NASA’s aptly-named Dawn spacecraft is on a mission to learn more about the origins of our solar system. On its rather important and extensive mission, Dawn set out to gather information on a large asteroid (Vesta), and a dwarf planet (Ceres).
On February 12th, Dawn sent to Earth the sharpest images captured of Ceres to date. Taken at a distance of 52,000 feet from the surface of this previously blurry dwarf planet, these photos reveal countless craters on the planet, as well as “bright spots” that are, at this point, quite the mystery.
Scientists at NASA are very ready to discern the nature of Ceres’ many craters and the source of these bright white flecks on the lesser-known planet. Chris Russel, the principal investigator for the Dawn mission, states, “We expected to be surprised; we did not expect to be this puzzled.”
The maverick spacecraft previously explored the protoplanet Vesta, revealing gullies that suggest the past presence of water on the celestial body. The carving of these gullies by debris flows were once thought to be a process exclusive to planets. Vesta has no atmosphere and exists at an extremely low temperature, meaning there is no ability for the giant asteroid to retain water in any form. This bit of perplexing knowledge led scientists to believe that frozen water was deposited below the surface of Vesta by a comet, only to be later freed and liquefied by another impact. The water would then flow briefly, carrying with it dust and debris (which help slow evaporation), carving out a narrow, long gully before the water evaporated in the absence of atmospheric pressure. “If present today, the ice would be buried too deeply to be detected by any of Dawn’s instruments,” said Jennifer Scully, a post-graduate researcher at the University of California.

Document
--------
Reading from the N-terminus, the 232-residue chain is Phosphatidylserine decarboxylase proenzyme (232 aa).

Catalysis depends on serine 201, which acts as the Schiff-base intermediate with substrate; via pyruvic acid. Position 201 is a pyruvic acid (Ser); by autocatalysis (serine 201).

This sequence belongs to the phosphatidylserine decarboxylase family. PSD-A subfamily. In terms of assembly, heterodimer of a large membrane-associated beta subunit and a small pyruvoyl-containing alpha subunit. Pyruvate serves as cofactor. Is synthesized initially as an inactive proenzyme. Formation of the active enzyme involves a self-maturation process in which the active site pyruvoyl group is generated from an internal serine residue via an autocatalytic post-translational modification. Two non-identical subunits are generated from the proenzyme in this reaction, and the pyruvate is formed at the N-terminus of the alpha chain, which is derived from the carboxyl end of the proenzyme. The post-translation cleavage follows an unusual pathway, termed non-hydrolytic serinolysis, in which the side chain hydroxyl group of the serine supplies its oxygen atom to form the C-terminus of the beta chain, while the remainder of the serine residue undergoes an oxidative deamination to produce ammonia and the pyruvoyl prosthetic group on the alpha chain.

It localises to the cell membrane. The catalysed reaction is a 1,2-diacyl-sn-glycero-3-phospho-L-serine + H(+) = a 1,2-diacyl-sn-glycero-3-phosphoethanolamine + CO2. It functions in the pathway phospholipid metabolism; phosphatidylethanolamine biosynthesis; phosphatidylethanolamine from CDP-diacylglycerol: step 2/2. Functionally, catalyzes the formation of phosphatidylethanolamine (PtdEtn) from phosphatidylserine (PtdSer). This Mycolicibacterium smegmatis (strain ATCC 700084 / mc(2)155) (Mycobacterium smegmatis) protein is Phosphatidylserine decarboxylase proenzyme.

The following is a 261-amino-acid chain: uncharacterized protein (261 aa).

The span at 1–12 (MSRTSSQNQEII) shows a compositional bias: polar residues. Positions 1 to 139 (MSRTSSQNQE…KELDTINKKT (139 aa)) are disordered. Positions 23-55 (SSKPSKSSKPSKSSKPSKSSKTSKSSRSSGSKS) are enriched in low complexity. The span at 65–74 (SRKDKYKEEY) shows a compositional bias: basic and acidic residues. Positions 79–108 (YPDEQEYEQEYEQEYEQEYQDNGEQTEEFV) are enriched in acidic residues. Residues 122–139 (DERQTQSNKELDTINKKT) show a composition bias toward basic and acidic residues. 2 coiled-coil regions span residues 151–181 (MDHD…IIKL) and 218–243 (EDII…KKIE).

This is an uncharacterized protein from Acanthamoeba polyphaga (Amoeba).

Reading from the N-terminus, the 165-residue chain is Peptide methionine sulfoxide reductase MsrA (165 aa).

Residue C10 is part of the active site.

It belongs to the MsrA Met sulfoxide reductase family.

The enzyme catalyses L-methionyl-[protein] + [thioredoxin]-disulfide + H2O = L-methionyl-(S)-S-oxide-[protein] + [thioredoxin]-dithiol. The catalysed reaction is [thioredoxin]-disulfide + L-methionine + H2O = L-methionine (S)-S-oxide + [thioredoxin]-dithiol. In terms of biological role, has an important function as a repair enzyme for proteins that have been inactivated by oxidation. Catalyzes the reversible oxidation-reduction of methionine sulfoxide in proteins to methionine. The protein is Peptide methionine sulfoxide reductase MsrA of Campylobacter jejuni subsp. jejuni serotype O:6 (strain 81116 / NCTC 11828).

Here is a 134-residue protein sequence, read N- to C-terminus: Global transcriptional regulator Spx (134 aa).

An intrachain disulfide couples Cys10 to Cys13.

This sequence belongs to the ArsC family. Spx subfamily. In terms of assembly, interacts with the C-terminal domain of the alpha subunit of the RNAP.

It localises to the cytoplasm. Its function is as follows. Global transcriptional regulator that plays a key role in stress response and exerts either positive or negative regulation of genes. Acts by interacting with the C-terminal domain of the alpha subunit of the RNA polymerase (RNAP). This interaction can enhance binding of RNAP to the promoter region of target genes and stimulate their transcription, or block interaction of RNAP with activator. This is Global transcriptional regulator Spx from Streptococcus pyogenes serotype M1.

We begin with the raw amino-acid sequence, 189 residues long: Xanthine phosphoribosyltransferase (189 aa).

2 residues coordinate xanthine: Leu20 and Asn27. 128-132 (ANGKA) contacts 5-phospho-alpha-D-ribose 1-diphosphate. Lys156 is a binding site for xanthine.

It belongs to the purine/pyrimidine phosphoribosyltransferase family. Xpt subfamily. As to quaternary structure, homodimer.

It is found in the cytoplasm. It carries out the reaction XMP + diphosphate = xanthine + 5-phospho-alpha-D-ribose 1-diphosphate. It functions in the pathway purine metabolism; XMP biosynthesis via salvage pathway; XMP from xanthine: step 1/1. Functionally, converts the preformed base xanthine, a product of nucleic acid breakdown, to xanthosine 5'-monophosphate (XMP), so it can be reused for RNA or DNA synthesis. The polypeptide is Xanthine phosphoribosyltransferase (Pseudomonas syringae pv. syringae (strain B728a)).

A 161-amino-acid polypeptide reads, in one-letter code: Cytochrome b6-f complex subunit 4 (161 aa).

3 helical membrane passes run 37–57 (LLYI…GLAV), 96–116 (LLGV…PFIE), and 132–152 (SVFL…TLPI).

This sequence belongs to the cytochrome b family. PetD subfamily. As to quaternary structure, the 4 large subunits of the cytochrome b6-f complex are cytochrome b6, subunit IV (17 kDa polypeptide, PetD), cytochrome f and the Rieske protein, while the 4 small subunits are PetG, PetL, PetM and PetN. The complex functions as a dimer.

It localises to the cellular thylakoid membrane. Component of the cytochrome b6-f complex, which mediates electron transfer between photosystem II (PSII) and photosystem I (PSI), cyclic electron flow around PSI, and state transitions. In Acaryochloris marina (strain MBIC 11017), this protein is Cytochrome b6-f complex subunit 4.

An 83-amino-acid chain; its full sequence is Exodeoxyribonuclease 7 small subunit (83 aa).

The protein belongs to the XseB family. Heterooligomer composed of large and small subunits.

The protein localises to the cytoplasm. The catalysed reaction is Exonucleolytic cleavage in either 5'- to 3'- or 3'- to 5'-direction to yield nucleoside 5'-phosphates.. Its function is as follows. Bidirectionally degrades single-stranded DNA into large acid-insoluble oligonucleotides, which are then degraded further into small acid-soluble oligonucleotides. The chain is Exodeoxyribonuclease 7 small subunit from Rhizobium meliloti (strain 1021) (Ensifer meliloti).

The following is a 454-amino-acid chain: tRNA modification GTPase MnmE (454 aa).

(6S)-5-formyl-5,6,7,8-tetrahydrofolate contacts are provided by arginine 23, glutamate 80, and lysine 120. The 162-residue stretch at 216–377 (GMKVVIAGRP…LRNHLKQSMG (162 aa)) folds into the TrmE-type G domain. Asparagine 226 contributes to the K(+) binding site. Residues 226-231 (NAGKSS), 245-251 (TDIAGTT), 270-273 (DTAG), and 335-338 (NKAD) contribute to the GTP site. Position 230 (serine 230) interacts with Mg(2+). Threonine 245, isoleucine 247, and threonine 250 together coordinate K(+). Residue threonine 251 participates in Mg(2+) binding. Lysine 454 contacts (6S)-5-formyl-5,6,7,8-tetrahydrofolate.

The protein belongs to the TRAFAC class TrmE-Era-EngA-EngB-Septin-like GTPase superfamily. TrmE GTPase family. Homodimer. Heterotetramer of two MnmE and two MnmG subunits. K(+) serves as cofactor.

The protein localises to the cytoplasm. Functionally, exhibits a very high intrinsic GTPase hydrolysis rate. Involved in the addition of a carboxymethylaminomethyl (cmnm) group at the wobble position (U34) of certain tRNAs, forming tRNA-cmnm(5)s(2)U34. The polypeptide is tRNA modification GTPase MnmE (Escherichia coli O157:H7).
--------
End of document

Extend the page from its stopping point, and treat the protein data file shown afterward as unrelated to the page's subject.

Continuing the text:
Having left Vesta behind, Dawn is now nearing its second and final destination, the dwarf planet Ceres. Dawn is set to arrive at Ceres on March 6th, where it will go into orbit around the tiny, freezing spheroid. Once there, the spacecraft will send back a plethora of the most crisp and clear images of the planet possible, offering a chance for scientists to figure out what the surface of the planet holds, the nature of the craters and most importantly, the source of the bright flecks that have only recently come into clarity as Dawn nears Ceres.
By comparing the giant asteroid with the dwarf planet, NASA hopes to learn more about the origins of our solar system and the matter in it. These two celestial bodies have been chosen because they have remained relatively intact since the creation of our solar system, and because, from what scientists can tell, their growth was stunted by the formation of Jupiter. Any differences or similarities between the two could lead to very important conclusions regarding the origins of our little heliocentric array.